Tt mny to some f?rm somewhat nut of place .'it 'lie present time. FOOd VaIUOS. when all the world is feast ins according to their moans and tastes, to write in praise of erouorui" !i\ip-_'. But tl:i' tommnniiy i:Tint making holiday all the war. mi'! the fear of lo live on short commons i> so imminent that it has become a uatenia! rc-ssity for Cverninents throughout the F'mpire to ink-- i:r:rau! inns ,-iL'aii.st a shortage fond -iiipplicj:. Iloyal Com missions nrr- liimiTrfn<_: in'o the causes that arc hrincrinp aho.it. im-reeerd cost of living, and farmers aie urc'cd to devote much r.eater areas to tin' jT'iuiii of cereals. These and o|]kt rn tivitio- - in tlio same direction hit 'o li" commended. Inn tliop.is en aspect of l!iy food question that was liioii::ht under not ice in fho.-o columns a. short- tinio -imc l.v our esteemed kidy <■-.; i cspoudeu; Mrs Pinfold ihat merits ii>" vo'v pr, inns rd'fution of ;>1! I hose entni.-t<' , d v ifii household n'an.'u'fiii.'iit. 'this ladv meed hou-;d<ceocrs to liecnme alive !■• their rrr.|ioiisibi!ilies hv /'kin.; out their bieadstulfs by the- laryjer use oT potatoes, home-crown vegetables, lentils. nn,l otlvr wholesome- and cheap substitutes for farinaceous foods. Our corresnor.dent open n d tin a subject thai lias hc-en dison-rod at creat length, especially in o;cat Britain, where so much povrty prevails, and vlmie the poorer i lasses are sn lamentably ij.oioram of ford values an«! kitchen economics. Tr. most of the hnrie ITome eiti<\- fa-H-ie'.ie* five in oinr.it ion such as the York Health and Uoii>" Rpf"ini Association and the Bread and Fond IWorm in T.ovdrn. Such o; ;'an ; siMons ai'> formed because it is realised that one of the, creat-e.-i. problems of th -1 flav is to discover tlr' particular food or series of foods which will five nior-t cner/jy to those who rat them. To workers the solution of that problem mean?, how to spend liinite<l incomes ...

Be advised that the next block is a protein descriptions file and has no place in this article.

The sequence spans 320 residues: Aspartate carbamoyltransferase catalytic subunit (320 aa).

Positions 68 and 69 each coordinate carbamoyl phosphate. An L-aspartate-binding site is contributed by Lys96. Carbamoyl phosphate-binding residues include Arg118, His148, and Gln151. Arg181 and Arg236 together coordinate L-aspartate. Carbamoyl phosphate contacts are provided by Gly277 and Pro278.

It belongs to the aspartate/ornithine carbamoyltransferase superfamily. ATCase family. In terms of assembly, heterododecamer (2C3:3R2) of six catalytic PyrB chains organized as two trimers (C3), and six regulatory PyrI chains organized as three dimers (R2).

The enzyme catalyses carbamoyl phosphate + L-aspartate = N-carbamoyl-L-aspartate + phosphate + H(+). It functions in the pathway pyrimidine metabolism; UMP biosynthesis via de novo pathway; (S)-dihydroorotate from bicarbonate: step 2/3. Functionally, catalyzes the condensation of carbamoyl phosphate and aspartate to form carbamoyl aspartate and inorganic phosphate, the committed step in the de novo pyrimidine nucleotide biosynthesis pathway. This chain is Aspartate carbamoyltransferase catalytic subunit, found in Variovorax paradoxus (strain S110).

tho lies! advantay on food that will keep them fit. and at the same fhrie bo appetising. To hvinc: this desirable knowledge within tin comprehension o? the unlearned, diagrams, are i.-sucl sliov im: tl;>- onevcv value to b,' obtained from, t-.-.v, r.ne sdiiliin-,''? worth of food in everyday eonsii;Ti|ition. Tt i.-> voi'v little us" tellini; a, Icitehen divinity that tlie valuabl" part? of food are pr'otoin. int.. staveli. an.! help to "pfoko up" the bodv. keep it warm, and izive tho j.o-.vor to do ivorlc. ]'.! it tlio di:U':ani, r.ilh it." briff and. plnoi »?.\.7i!<'ii!ii'ioii>. donionst rates el early ibat was. beT.T?. and IfUtils. that have yerv apiiropi'iet'-ly K-"n called '■ tlio poor man's meat." when u.-nl in Miup. form a very valuable food, espeeiaiiy for an active man. and have four t-pios the energy value of beet or imitton. In view of the- ]'o=siViilitr—or shall we .-nv the probnhility''■--of supplies of Hour fiiliini; short, it shoukl b» mentioned tliat seeoivis tlnur is ical'y more iiuhitions tln'.n "whiles." althoiudi